This article is intended for those of you who are at the beginning of your investing journey and want to begin learning about how to value company based on its current earnings and what are the drawbacks of this method.
Atrion Corporation (NASDAQ:ATRI) is currently trading at a trailing P/E of 37.4x, which is lower than the industry average of 54.3x. While ATRI might seem like an attractive stock to buy, it is important to understand the assumptions behind the P/E ratio before you make any investment decisions. Today, I will explain what the P/E ratio is as well as what you should look out for when using it.
What you need to know about the P/E ratio
The P/E ratio is one of many ratios used in relative valuation. It compares a stock’s price per share to the stock’s earnings per share. A more intuitive way of understanding the P/E ratio is to think of it as how much investors are paying for each dollar of the company’s earnings.
P/E Calculation for ATRI
Price-Earnings Ratio = Price per share ÷ Earnings per share
ATRI Price-Earnings Ratio = $684.46 ÷ $18.296 = 37.4x
The P/E ratio isn’t a metric you view in isolation and only becomes useful when you compare it against other similar companies. Our goal is to compare the stock’s P/E ratio to the average of companies that have similar attributes to ATRI, such as company lifetime and products sold. A common peer group is companies that exist in the same industry, which is what I use. Since ATRI’s P/E of 37.4 is lower than its industry peers (54.3), it means that investors are paying less for each dollar of ATRI’s earnings. This multiple is a median of profitable companies of 24 Medical Equipment companies in US including Escalon Medical, Lantheus Holdings and FONAR. You can think of it like this: the market is suggesting that ATRI is a weaker business than the average comparable company.
A few caveats
Before you jump to conclusions it is important to realise that our assumptions rests on two assertions. Firstly, our peer group contains companies that are similar to ATRI. If this isn’t the case, the difference in P/E could be due to other factors. For example, if you compared lower risk firms with ATRI, then investors would naturally value it at a lower price since it is a riskier investment. The second assumption that must hold true is that the stocks we are comparing ATRI to are fairly valued by the market. If this does not hold, there is a possibility that ATRI’s P/E is lower because our peer group is overvalued by the market.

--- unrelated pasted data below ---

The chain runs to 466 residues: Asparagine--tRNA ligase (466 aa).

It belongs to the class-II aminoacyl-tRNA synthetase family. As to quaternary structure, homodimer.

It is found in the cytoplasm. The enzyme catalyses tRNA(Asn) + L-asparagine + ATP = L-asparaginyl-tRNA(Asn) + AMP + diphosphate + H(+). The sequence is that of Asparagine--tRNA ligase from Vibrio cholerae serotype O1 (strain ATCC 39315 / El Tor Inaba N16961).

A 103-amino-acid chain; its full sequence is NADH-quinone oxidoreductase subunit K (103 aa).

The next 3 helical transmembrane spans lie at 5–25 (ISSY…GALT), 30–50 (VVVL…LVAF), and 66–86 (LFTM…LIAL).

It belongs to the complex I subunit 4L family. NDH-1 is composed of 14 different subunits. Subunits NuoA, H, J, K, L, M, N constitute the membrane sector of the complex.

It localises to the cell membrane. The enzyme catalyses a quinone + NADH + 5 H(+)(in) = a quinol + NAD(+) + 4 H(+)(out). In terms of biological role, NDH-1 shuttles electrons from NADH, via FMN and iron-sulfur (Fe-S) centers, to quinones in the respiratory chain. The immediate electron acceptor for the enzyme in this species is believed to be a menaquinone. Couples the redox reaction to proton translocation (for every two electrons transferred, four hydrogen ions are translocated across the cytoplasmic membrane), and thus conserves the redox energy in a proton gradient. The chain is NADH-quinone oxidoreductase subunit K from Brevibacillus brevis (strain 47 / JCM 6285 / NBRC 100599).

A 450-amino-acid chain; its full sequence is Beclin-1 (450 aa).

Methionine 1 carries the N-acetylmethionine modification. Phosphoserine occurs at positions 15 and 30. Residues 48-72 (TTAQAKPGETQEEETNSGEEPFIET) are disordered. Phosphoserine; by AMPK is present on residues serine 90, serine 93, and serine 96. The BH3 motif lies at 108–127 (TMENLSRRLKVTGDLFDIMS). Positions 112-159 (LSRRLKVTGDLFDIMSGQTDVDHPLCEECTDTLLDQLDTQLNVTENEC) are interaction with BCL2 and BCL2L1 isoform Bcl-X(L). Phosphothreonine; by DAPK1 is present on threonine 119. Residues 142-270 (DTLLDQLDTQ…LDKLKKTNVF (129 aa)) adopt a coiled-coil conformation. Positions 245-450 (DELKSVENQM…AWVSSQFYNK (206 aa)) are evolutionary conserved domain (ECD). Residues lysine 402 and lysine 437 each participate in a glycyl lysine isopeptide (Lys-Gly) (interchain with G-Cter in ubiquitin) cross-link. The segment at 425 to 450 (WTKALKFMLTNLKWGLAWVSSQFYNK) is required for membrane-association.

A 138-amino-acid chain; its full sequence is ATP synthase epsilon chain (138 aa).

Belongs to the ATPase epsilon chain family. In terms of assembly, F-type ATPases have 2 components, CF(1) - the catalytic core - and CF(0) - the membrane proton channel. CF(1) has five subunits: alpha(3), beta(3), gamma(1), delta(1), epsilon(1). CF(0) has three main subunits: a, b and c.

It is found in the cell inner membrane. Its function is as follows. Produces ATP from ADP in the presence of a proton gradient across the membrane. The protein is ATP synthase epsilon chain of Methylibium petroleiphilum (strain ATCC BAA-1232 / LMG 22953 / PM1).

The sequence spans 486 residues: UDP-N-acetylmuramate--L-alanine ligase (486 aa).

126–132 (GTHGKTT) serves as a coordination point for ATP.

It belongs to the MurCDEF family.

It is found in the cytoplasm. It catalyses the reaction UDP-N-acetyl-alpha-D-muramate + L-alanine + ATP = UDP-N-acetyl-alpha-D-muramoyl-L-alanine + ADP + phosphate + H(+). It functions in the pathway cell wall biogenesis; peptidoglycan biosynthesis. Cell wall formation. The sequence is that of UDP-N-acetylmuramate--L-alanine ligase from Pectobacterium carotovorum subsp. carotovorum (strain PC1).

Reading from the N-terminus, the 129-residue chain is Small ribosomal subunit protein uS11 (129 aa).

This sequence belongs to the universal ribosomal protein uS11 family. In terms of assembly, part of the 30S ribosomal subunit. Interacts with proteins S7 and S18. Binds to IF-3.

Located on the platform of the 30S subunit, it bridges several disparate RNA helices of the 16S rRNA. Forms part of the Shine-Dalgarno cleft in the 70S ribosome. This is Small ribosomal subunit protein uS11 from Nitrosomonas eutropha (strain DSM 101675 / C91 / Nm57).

What this means for you:
If your personal research into the stock confirms what the P/E ratio is telling you, it might be a good time to add more of ATRI to your portfolio. But keep in mind that the usefulness of relative valuation depends on whether you are comfortable with making the assumptions I mentioned above. Remember that basing your investment decision off one metric alone is certainly not sufficient. There are many things I have not taken into account in this article and the PE ratio is very one-dimensional. If you have not done so already, I highly recommend you to complete your research by taking a look at the following:
- Future Outlook: What are well-informed industry analysts predicting for ATRI’s future growth? Take a look at our free research report of analyst consensus for ATRI’s outlook.
- Past Track Record: Has ATRI been consistently performing well irrespective of the ups and downs in the market? Go into more detail in the past performance analysis and take a look at the free visual representations of ATRI’s historicals for more clarity.
- Other High-Performing Stocks: Are there other stocks that provide better prospects with proven track records? Explore our free list of these great stocks here.
To help readers see past the short term volatility of the financial market, we aim to bring you a long-term focused research analysis purely driven by fundamental data. Note that our analysis does not factor in the latest price-sensitive company announcements.
The author is an independent contributor and at the time of publication had no position in the stocks mentioned. For errors that warrant correction please contact the editor at firstname.lastname@example.org.